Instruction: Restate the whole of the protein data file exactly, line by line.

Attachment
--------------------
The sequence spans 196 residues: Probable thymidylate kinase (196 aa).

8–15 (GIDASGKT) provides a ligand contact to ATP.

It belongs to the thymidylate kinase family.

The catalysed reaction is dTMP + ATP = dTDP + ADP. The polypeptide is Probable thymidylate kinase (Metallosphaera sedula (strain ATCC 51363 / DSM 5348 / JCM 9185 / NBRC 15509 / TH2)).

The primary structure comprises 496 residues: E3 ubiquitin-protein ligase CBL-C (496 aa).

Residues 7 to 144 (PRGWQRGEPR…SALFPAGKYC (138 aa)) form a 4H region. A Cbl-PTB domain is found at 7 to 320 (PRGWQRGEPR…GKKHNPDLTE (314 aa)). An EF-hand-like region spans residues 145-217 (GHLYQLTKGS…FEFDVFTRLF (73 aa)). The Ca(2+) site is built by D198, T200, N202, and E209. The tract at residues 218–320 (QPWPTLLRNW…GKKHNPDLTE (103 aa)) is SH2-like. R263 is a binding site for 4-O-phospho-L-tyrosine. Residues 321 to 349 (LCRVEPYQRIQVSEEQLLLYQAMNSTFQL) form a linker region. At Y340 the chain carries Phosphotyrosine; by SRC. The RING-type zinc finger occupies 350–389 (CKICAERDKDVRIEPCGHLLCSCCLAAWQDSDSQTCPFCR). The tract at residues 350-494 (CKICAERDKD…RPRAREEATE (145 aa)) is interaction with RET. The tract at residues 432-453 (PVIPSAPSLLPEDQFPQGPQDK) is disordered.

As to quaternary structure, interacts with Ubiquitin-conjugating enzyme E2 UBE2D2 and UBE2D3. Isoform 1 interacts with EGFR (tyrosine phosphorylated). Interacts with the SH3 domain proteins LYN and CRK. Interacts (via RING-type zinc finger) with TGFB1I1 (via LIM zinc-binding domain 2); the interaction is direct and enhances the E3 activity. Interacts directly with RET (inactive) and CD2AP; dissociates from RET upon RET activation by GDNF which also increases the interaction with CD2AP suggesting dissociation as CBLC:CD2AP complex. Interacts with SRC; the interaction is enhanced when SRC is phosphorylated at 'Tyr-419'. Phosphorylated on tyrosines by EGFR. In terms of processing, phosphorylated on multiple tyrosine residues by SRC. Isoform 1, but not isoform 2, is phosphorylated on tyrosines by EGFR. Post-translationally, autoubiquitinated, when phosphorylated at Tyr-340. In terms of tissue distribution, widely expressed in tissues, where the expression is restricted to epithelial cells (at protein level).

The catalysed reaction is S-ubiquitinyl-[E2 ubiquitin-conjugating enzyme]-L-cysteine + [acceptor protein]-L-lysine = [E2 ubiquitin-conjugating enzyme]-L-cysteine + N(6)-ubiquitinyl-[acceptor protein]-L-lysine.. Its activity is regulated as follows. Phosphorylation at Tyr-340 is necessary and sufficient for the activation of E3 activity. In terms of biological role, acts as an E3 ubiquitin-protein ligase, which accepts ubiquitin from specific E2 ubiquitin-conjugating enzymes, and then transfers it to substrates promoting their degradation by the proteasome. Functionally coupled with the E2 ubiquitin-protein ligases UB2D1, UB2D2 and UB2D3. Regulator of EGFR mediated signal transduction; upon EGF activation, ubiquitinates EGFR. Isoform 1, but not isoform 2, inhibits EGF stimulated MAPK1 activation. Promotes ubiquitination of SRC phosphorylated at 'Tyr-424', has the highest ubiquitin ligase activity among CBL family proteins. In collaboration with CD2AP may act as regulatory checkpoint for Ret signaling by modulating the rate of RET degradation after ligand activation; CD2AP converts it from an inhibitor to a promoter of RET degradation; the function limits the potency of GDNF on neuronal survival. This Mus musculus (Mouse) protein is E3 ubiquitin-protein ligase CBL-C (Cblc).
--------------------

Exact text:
The sequence spans 196 residues: Probable thymidylate kinase (196 aa).

8–15 (GIDASGKT) provides a ligand contact to ATP.

It belongs to the thymidylate kinase family.

The catalysed reaction is dTMP + ATP = dTDP + ADP. The polypeptide is Probable thymidylate kinase (Metallosphaera sedula (strain ATCC 51363 / DSM 5348 / JCM 9185 / NBRC 15509 / TH2)).

The primary structure comprises 496 residues: E3 ubiquitin-protein ligase CBL-C (496 aa).

Residues 7 to 144 (PRGWQRGEPR…SALFPAGKYC (138 aa)) form a 4H region. A Cbl-PTB domain is found at 7 to 320 (PRGWQRGEPR…GKKHNPDLTE (314 aa)). An EF-hand-like region spans residues 145-217 (GHLYQLTKGS…FEFDVFTRLF (73 aa)). The Ca(2+) site is built by D198, T200, N202, and E209. The tract at residues 218–320 (QPWPTLLRNW…GKKHNPDLTE (103 aa)) is SH2-like. R263 is a binding site for 4-O-phospho-L-tyrosine. Residues 321 to 349 (LCRVEPYQRIQVSEEQLLLYQAMNSTFQL) form a linker region. At Y340 the chain carries Phosphotyrosine; by SRC. The RING-type zinc finger occupies 350–389 (CKICAERDKDVRIEPCGHLLCSCCLAAWQDSDSQTCPFCR). The tract at residues 350-494 (CKICAERDKD…RPRAREEATE (145 aa)) is interaction with RET. The tract at residues 432-453 (PVIPSAPSLLPEDQFPQGPQDK) is disordered.

As to quaternary structure, interacts with Ubiquitin-conjugating enzyme E2 UBE2D2 and UBE2D3. Isoform 1 interacts with EGFR (tyrosine phosphorylated). Interacts with the SH3 domain proteins LYN and CRK. Interacts (via RING-type zinc finger) with TGFB1I1 (via LIM zinc-binding domain 2); the interaction is direct and enhances the E3 activity. Interacts directly with RET (inactive) and CD2AP; dissociates from RET upon RET activation by GDNF which also increases the interaction with CD2AP suggesting dissociation as CBLC:CD2AP complex. Interacts with SRC; the interaction is enhanced when SRC is phosphorylated at 'Tyr-419'. Phosphorylated on tyrosines by EGFR. In terms of processing, phosphorylated on multiple tyrosine residues by SRC. Isoform 1, but not isoform 2, is phosphorylated on tyrosines by EGFR. Post-translationally, autoubiquitinated, when phosphorylated at Tyr-340. In terms of tissue distribution, widely expressed in tissues, where the expression is restricted to epithelial cells (at protein level).

The catalysed reaction is S-ubiquitinyl-[E2 ubiquitin-conjugating enzyme]-L-cysteine + [acceptor protein]-L-lysine = [E2 ubiquitin-conjugating enzyme]-L-cysteine + N(6)-ubiquitinyl-[acceptor protein]-L-lysine.. Its activity is regulated as follows. Phosphorylation at Tyr-340 is necessary and sufficient for the activation of E3 activity. In terms of biological role, acts as an E3 ubiquitin-protein ligase, which accepts ubiquitin from specific E2 ubiquitin-conjugating enzymes, and then transfers it to substrates promoting their degradation by the proteasome. Functionally coupled with the E2 ubiquitin-protein ligases UB2D1, UB2D2 and UB2D3. Regulator of EGFR mediated signal transduction; upon EGF activation, ubiquitinates EGFR. Isoform 1, but not isoform 2, inhibits EGF stimulated MAPK1 activation. Promotes ubiquitination of SRC phosphorylated at 'Tyr-424', has the highest ubiquitin ligase activity among CBL family proteins. In collaboration with CD2AP may act as regulatory checkpoint for Ret signaling by modulating the rate of RET degradation after ligand activation; CD2AP converts it from an inhibitor to a promoter of RET degradation; the function limits the potency of GDNF on neuronal survival. This Mus musculus (Mouse) protein is E3 ubiquitin-protein ligase CBL-C (Cblc).